He’s got a great saying I don’t want to say it. Because it’ll ruin one of his superpowers, but he’s gonna listen to this and I know he’ll hear and you him and Rubio laugh. You say something to him, he say something back every time. So we’re on the most important part. Kevin. Who’s Kevin?  I want to be very clear.  Kevin is a dog. Elina is gonna speak about him like he’s not a dog. You speak about him like he’s not a dog.
 
Elina
No, Kevin’s my dog. I rescued him from in Bradenton. So a great place to go check it out. He was found, I’m sure all dogs, a lot of dogs have sad stories, but he was found tied up under a bridge somewhere in Georgia would like a little bed and nothing out. So yeah, he was dumped. He was little very little, like two months old when they rescued him and some truck driver dead it brought him to a shelter. And he got struck down because that shelter was overbooked. So he was a little sick. He had like rocks in his stomach, you know, skin stop. So yeah, once he got better, they put him back into like the shelters. They bring him in and then I adopted him. I think you like you demanded that I would bring him to you like that week.
 
Nick 
I also had no idea he was gonna be the size of a horse when he grew up.  Because we didn’t know what he was. He’s massive. And if you follow Alena on any form of social media, you’ll see that she sets Kevin up for like, intentional photoshoots all day every day.
 
Elina
But the funny part about it and like I don’t even believe half of it. A lot of times he will do it on his own occasions. He does his own thing. Like I can’t explain it and you like, you don’t think he’s a dog? It’s weird.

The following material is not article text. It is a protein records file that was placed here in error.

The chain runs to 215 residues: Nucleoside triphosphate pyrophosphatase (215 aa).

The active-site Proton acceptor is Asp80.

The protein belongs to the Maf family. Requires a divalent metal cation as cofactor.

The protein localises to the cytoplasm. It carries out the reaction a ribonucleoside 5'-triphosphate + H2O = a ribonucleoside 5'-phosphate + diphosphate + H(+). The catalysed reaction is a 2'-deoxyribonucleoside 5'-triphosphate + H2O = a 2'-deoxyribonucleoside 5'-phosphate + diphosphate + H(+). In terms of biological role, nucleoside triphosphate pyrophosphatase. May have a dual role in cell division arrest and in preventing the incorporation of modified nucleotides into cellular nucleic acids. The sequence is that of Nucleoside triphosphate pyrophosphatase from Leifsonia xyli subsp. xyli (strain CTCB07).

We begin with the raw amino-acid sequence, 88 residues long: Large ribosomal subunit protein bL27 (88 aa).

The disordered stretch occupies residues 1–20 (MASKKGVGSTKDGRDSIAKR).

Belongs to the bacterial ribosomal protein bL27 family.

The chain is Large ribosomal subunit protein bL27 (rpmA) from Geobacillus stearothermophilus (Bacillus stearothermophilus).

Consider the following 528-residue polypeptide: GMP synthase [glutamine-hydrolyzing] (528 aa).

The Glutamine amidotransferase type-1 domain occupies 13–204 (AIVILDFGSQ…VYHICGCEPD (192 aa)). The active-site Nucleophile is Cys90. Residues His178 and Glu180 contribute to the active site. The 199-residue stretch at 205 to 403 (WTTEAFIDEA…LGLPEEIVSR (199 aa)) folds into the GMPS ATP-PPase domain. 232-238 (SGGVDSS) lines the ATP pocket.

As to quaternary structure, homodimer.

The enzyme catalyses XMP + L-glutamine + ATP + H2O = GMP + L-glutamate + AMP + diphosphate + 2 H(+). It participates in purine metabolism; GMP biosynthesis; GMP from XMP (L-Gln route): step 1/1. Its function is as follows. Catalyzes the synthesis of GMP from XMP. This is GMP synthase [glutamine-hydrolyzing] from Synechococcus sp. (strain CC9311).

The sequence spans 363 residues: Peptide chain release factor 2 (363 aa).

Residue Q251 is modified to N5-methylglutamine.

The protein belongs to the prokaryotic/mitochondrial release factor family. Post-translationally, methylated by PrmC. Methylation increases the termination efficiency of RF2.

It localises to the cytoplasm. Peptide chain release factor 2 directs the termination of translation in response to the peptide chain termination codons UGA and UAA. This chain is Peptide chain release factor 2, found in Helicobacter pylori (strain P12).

Nick
I think it’s I think part of it is just like people our age. You don’t have kids. Maybe we’ve like created like fake child in our dog because I do the same thing with lizard and Benny.
 
Elina 
I’ve had him for his three and a half now. So had him for a while. But he came into my life, like exactly the right time. He’s the best sidekick, and animals are the best. He and he’s cool. Like he will vibe with my energy. So if like I have to work all day, he’ll chill out. I mean, he won’t be happy about it. But he’ll like, chill out. But if we’re ready to go, like we’re ready to go, he’s taking so many road trips with me.
 
Nick
Because you’re alternating between working at home. As a graphic designer, you can do most of your job from a computer. So during the quarantine you were at home. Yeah. But then you’d also be traveling literally all over the state for the Florida grid League.
 
Elina